Monday, 13 October 2014
Tarot: Death - Meaning and Symbolism at Samhain
Death comes to us all and all that lives must die. Of course, drawing the Death card, number 13 in Tarot's Major Arcana, doesn’t usually mean we are about to meet an untimely demise. It does, however, remind us that death is always all around us as an essential part of the cycle of life.
As the Wheel of the Year turns towards Samhain, or Halloween, and winter draws near, we can see the leaves falling from the trees and the last flowers and fruits of summer coming to an end. But on autumn walks in woods or parks we see fungi thrive on rotten tree stumps, breaking down the dead matter and returning it to the soil; enriching the earth so the cycle of life may start once more. Transformation and spiritual enrichment is what Death is about in Tarot.
You can see that interpretation very clearly in the first card in the photo at the top. It comes from the Crystal Tarot, which gives it the meaning that although big changes are about to happen, with the end of one period and the start of another, you shouldn’t let old fears hold you back. “Release what you don’t need, don’t dwell on the past, and be in the moment; transformation will follow.”
The next card in line at the top comes from the Rider Waite Deckdeck - possibly the most influential set of Tarot imagery. It shows a skeleton on a horse trampling the body of a king. A bishop prays before the pale rider, a woman swoons and looks away – perhaps with grief or perhaps with fear - and a child looks on with curiosity. It tells us that death is the great leveller, but also shows us various attitudes people have in the face of death. Of course death is scary and of course we grieve when a loved one dies. Spirituality can lessen that fear if we have faith that there is life after death. The card also hints at the future. The banner held high shows us a white rose symbolising rebirth – mystical or natural; flowers will later bloom on battlefields. In the distance the sun is rising beyond twin towers reminiscent of the Moon card - a new day will dawn.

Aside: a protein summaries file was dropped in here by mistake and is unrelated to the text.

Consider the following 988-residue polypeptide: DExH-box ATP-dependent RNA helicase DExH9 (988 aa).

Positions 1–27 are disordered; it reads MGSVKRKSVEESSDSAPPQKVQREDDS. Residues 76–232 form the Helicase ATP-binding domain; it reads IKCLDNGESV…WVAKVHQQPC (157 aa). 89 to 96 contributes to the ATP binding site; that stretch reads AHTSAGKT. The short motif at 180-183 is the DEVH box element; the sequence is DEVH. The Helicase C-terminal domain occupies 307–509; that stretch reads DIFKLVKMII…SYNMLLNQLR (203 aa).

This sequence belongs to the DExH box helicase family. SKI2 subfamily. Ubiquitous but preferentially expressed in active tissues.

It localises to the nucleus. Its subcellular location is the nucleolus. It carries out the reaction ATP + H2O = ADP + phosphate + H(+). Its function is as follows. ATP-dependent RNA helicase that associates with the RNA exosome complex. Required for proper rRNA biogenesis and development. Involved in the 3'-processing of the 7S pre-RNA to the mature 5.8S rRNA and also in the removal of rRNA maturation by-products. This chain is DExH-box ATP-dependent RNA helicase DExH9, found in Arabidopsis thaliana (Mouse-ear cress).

Robin Wood'scard (the third at the top) seems to combine the meaning of regeneration with beauty and gentleness. The butterfly is a symbol of personal growth through transformation as well as a metaphor for the soul while silver birch trees symbolise new beginnings. The Vanden Borre Bacchus Tarot (the last card at the top) shows Death as a skeleton with a scythe – the image of the Grim Reaper. Although flowers are growing to one side, they look as though they might get harvested. It is a stark reminder that death is inevitable and can strike at any time. Sometimes if you draw the Death card it really is a warning to take a bit of extra care with your life. Live more healthily and be aware of risks.
The Wildwood Tarot renames Death as The Journey (pictured above right), but the card shows the skull of a reindeer and a carrion crow - the meaning is that the journey of life takes us into death. The Wildwood Tarot positions each card on the Wheel of the Year and The Journey is placed at Samhain – the season of the dead, as I mentioned earlier. This is a time of year to remember and mourn those who have died and also to look ahead and to reflect on our own mortality. We should make sure that we live whatever span of time we have left without regrets.
For a far softer, gentler and more comforting image of Death, Doreen Virtue’s Guardian Angel Tarot is the one to use – and I would without doubt do readings with this deck for someone who was vulnerable or scared of the future. The card is again not called Death, but Letting Go (pictured right). The meaning is about accepting change and states: “Releasing the past can seem like a challenge, but it can also be liberating.”
Death’s theme shows some interesting variations in the cards along the bottom row. On the left, the The Lord of the Rings Tarotshows Gandalf the Grey fighting the Balrog. It is a fight he loses, but gains enough time for the ringbearer’s party to escape. He later returns from the dead transformed into Gandalf the White. The definition is: “Clearing away negative conditions in order for something better to flow in.” I would also sometimes interpret that image as making a personal sacrifice for the greater good.
The Sherlock Holmes Tarot has The Gallows as Death and indicates that it can mean an abrupt and unsettling change. It goes with the theory that the card seldom means actual death, but can mean a sudden change of fortune. The Steampunk Tarot depicts Spring-heeled Jack “the scavenger who sees off things that have run their time”. The meaning is again about outworn ideas or situations ending. I would also interpet both those cards as having to accept the inevitible, however unpleasant, and then moving on.
The final card on the picture is from another Steampunk deck, the Victorian Steampunk Tarot, and points out that the Victorians experienced far higher rates of mortality than we do today in Britain. They ritualised their mourning to help them come to terms with loss. This card reminds us that letting go can be hard, especially when we feel we have been left with nothing but the bare bones of existence, but it clears the way for a period of renewal and reinvention.
For the weeks around Samhain I am posting a series of blogs on the subject of death. Here are links to a few previous posts: